16.2.4 Apollo 1 (AS-204)

Figure 16-2.4. Left to right: Gus Grissom, Ed White and Roger Chaffee.


Crew: Virgil Grissom (CDR), Edward White (Senior Pilot), Roger Chaffee (Pilot).

Launch vehicle: Saturn IB.

LM: none.

Lunar orbit: none planned.

CM and LM call signs: not assigned (CM present, LM not present).

Launch and return dates: January 27, 1967.

Lunar landing date and time: none.

Lunar landing site: none.

Number of moonwalks: none planned.

Mission duration: not applicable.

Time spent on the Moon: none planned.

Number of photographs taken: none.

Quantity of Moon rocks: none planned.

Rover: none.

Notes: The Apollo 1 flight, the first crewed mission of the Apollo program, was scheduled for liftoff on February 21, 1967, but the prime crew, consisting of Grissom, White and Chaffee, died in a fire inside the command module during a rehearsal of the countdown procedures on January 27, 1967.

The specific source of the fire was never pinpointed, but many materials used on board were flammable in the pure oxygen atmosphere at high pressure (1.13 atm, 16 psi) used for the test and combustion was initiated by an electrical short-circuit. Just seventeen seconds elapsed between the crew’s first report of flames and the final radio transmission from the spacecraft. The internal overpressure made it impossible to open the hatch and attempt any rescue until the pressure buildup ruptured the vehicle, far too late to save the crew.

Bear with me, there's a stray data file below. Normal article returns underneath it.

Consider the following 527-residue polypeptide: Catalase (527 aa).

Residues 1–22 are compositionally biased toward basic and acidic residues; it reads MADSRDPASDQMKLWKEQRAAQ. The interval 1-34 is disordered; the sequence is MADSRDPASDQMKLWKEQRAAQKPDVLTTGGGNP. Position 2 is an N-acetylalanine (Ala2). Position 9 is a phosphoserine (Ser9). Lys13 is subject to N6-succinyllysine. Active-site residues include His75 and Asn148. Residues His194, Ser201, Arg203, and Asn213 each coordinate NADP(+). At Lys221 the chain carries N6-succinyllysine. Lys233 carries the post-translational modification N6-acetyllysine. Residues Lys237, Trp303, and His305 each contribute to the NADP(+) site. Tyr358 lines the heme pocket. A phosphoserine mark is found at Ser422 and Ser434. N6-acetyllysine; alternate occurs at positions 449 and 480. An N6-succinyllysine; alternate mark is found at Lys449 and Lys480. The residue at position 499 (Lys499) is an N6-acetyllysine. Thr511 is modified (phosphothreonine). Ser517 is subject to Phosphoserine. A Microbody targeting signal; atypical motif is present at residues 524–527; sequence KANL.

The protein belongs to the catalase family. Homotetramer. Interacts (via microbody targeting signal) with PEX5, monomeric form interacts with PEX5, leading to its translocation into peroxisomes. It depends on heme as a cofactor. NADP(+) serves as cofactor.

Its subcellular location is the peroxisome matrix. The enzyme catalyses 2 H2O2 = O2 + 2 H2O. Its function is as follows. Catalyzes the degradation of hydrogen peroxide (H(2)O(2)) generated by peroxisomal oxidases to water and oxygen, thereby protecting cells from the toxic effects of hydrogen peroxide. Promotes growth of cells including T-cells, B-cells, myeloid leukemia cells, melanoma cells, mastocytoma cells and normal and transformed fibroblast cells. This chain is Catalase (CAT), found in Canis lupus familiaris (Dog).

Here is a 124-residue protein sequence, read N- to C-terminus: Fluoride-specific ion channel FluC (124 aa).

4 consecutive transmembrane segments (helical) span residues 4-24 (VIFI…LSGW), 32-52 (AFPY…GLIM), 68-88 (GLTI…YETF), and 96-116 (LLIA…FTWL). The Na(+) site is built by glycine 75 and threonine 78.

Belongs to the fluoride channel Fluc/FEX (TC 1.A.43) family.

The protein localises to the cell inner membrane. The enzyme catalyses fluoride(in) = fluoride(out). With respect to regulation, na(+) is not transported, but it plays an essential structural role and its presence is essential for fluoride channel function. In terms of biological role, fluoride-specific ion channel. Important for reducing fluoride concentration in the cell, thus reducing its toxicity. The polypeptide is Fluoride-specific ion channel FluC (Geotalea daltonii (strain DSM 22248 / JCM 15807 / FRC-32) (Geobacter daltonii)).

This disaster delayed the crewed part of the Apollo project by 20 months. The Saturn IB launcher assigned to the Apollo 1 mission was later used for the first test flight of the lunar module (Apollo 5). The name Apollo 1 was reserved by NASA and removed from the progressive numbering of the missions in honor of the three dead astronauts.